Our team continues to utilize the combination of our high-quality portfolio and an increasingly constructive economic backdrop to deliver results. The jobs market, which forms the heart of the consumer economy, continues to strengthen with the unemployment rate falling in nine of the last 10 months. And in April, weekly continuing jobless claims dropped to the lowest since the onset of the pandemic. Ongoing monetary and federal stimulus as well as urban-to-suburban migration continues to fuel housing, the largest asset on most consumer balance sheets. Combined with vaccination progress, which includes more than half of the U.S. population aged 18 years or older receiving at least one dose, consumer confidence continues to rise.

Tenants hold a similarly positive outlook driving our Q1 leasing volumes to more than double year ago levels and new leasing spreads to 21%, as Shane will outline. At the same time, with the unemployment rate well above prepandemic lows and consumer confidence still well below pre-COVID levels, we think there remains a long runway for additional gains in our business. We also benefit from our portfolio positioning through broad swaths of the Sunbelt and other markets seeing corporate and population migration. Our largest footprint, Texas, ranked first in total population growth among all U.S. states in recently published census data. We supplemented the leasing gains in our operating portfolio with accelerating leasing activity at our expansion and redevelopment projects.

Delivery of these organic growth projects, including our largest project to date at One Loudoun, will help to quicken our return to historical earnings levels and open the door for diversifying our revenue stream and the programmatic addition of other developments to our roster. Our sustained financial and operational progress enabled our Board to increase our quarterly dividend for the second consecutive quarter to $0.07 per common share in the first quarter, up from $0.06 and $0.05 in the prior two quarters, respectively. The Board will continue to evaluate our performance each quarter when declaring a dividend, balancing tax considerations and a broader aim for growth in this payout over time.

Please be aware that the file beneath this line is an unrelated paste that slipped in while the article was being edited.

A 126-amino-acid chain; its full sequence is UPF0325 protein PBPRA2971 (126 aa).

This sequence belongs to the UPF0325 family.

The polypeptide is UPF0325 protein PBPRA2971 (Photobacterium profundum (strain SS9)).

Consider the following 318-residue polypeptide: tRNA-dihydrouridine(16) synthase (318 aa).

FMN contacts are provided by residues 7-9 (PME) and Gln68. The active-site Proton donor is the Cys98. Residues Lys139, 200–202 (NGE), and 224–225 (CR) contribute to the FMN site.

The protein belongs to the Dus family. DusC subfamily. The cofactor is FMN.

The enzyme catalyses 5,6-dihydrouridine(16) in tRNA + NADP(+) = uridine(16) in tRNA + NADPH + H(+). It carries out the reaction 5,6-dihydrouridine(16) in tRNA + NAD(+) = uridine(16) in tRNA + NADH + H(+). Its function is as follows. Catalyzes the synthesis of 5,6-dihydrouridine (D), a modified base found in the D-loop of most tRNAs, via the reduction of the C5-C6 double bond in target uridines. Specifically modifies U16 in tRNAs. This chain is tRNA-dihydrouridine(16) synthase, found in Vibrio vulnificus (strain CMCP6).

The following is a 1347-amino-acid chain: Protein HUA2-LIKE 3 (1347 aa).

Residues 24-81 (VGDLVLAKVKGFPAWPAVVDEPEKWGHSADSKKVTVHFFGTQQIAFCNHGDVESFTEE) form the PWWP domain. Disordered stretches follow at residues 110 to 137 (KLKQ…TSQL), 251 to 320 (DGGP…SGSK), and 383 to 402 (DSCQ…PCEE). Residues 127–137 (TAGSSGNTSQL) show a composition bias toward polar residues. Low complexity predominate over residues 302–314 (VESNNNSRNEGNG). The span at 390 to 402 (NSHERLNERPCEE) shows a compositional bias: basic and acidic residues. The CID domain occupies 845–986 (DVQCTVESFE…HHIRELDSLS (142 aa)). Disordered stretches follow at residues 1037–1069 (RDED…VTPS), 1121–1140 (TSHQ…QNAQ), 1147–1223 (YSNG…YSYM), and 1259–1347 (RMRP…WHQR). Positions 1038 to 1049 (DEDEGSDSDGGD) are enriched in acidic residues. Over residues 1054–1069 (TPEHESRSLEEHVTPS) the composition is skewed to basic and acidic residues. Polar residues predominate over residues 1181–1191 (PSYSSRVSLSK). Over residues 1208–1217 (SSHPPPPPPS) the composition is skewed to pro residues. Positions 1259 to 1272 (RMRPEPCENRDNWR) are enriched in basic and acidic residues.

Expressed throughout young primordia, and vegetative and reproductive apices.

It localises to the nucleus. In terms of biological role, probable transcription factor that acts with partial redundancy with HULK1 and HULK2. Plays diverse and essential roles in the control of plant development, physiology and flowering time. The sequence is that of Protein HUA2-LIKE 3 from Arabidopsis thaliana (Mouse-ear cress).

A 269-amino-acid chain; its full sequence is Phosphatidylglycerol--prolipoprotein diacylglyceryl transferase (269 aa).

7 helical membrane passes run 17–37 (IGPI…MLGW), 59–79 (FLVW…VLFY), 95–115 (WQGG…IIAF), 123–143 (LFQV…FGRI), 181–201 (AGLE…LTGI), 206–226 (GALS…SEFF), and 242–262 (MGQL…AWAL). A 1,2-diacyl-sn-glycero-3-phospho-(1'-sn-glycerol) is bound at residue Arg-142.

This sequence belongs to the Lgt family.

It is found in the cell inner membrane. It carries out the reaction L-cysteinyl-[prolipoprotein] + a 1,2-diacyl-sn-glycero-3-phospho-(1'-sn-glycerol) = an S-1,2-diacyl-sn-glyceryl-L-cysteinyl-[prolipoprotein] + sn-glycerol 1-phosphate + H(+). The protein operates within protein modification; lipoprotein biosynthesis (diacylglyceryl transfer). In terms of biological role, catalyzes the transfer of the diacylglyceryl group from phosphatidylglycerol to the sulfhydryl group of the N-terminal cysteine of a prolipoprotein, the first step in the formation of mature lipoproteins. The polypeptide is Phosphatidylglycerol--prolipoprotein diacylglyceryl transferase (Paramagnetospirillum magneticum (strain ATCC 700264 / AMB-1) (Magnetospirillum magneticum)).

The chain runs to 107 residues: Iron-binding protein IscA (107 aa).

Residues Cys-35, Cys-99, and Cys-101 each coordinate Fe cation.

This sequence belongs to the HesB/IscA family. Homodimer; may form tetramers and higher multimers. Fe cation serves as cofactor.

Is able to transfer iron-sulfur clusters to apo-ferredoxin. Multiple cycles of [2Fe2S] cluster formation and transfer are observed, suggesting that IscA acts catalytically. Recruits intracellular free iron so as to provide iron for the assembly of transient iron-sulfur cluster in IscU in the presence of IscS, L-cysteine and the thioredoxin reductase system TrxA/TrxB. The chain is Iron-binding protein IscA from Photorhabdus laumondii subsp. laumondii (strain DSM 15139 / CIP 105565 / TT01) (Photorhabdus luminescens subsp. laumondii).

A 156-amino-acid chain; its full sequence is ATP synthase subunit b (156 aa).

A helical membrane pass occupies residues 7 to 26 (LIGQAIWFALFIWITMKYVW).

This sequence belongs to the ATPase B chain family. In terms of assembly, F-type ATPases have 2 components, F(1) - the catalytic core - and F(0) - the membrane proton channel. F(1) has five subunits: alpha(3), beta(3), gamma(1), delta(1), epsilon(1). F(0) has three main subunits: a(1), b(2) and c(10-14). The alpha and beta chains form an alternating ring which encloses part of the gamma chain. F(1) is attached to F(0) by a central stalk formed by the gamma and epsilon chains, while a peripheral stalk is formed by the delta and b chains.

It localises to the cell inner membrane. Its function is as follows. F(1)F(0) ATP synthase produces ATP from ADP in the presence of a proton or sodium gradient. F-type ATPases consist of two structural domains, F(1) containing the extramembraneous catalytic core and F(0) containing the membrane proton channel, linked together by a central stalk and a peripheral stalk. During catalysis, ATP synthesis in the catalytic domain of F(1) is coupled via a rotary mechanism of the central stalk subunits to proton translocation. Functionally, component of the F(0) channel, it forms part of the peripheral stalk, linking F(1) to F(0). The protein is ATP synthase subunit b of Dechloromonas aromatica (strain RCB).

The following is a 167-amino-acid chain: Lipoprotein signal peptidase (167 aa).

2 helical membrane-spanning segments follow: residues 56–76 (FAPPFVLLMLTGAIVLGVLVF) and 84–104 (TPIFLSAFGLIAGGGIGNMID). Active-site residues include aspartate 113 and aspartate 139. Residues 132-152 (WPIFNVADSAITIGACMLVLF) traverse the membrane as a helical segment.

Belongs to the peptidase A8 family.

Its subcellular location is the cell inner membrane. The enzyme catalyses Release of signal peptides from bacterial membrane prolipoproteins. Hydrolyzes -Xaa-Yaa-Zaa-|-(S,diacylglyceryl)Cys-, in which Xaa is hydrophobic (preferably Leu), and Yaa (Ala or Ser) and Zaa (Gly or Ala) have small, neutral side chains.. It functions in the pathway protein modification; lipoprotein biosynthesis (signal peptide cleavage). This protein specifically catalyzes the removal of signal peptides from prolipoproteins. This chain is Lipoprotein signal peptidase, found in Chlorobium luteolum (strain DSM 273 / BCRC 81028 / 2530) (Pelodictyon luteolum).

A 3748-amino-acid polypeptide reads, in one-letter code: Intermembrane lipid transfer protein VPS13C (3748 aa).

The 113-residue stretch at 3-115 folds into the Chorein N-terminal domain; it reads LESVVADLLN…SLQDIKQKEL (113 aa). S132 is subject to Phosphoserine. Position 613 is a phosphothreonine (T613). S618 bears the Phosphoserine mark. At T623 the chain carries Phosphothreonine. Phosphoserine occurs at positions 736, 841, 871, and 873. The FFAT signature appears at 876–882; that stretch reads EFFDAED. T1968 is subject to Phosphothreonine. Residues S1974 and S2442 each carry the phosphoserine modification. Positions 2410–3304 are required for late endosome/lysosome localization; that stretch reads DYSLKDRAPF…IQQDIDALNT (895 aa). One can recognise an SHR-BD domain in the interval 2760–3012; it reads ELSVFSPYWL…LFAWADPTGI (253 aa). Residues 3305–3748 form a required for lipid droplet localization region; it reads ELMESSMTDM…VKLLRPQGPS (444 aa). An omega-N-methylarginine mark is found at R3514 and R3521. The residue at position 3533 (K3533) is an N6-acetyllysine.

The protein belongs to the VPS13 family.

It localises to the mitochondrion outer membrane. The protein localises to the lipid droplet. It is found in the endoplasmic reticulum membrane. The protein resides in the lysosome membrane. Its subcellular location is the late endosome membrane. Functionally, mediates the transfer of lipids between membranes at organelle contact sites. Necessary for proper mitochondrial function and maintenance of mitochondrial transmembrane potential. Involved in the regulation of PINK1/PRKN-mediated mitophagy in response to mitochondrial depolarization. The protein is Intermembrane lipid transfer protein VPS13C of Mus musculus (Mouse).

The reset of our dividend level amid the pandemic has afforded us increased retained cash flows that adds to our ability to accretively reinvest in our platform. We also advanced key environmental, social and governance matters during the quarter. We completed the implementation of our energy management system, which will assist in our efforts to evaluate and report on our power, water and waste usage. Our Board also remains focused on delivering on our goal for further diversity among our directors.

Our team is concentrating on capitalizing on the rising tailwinds and delivering on the underlying economic return potential of our well-positioned portfolio and expansion projects. While appreciating the uniqueness of the current operating environment, our first quarter results represent a significant step forward on our path toward returning to historical levels of operational and financial performance. And our increased full year 2021 guidance reflects our confidence in additional positives ahead.

With that, I will turn the call over to Julie.

Julie Swinehart -- Executive Vice President, Chief Financial Officer & Treasurer

Thank you, Steve. This morning, I will review our first quarter financial results, including rent collection trends, our balance sheet positioning and our updated 2021 guidance. I'll begin with an update on rent collection. We collected 96% of our Q1 billed base rent, up from the 94% we previously reported for Q4 2020. The trends across use categories remained on par or slightly improved as compared to last quarter. I am encouraged to see another quarter of incremental progress on the statistics. Our aggregate 96% base rent collection includes approximately 70% collection of Q1 2021 billed base rent from cash-basis tenants, up modestly from last quarter. Our cash-basis tenants as a percentage of ABR decreased to 11% compared to 12% as of year-end 2020.